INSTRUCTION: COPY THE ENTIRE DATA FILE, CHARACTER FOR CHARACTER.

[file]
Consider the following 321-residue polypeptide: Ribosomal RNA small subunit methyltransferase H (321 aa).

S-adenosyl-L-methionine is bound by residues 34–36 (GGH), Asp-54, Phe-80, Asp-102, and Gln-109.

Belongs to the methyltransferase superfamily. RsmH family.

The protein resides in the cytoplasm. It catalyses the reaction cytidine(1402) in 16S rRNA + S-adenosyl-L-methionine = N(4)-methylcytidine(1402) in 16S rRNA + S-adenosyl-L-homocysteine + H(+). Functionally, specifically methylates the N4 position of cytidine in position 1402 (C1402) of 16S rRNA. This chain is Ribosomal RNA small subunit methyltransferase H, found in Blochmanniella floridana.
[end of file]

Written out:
Consider the following 321-residue polypeptide: Ribosomal RNA small subunit methyltransferase H (321 aa).

S-adenosyl-L-methionine is bound by residues 34–36 (GGH), Asp-54, Phe-80, Asp-102, and Gln-109.

Belongs to the methyltransferase superfamily. RsmH family.

The protein resides in the cytoplasm. It catalyses the reaction cytidine(1402) in 16S rRNA + S-adenosyl-L-methionine = N(4)-methylcytidine(1402) in 16S rRNA + S-adenosyl-L-homocysteine + H(+). Functionally, specifically methylates the N4 position of cytidine in position 1402 (C1402) of 16S rRNA. This chain is Ribosomal RNA small subunit methyltransferase H, found in Blochmanniella floridana.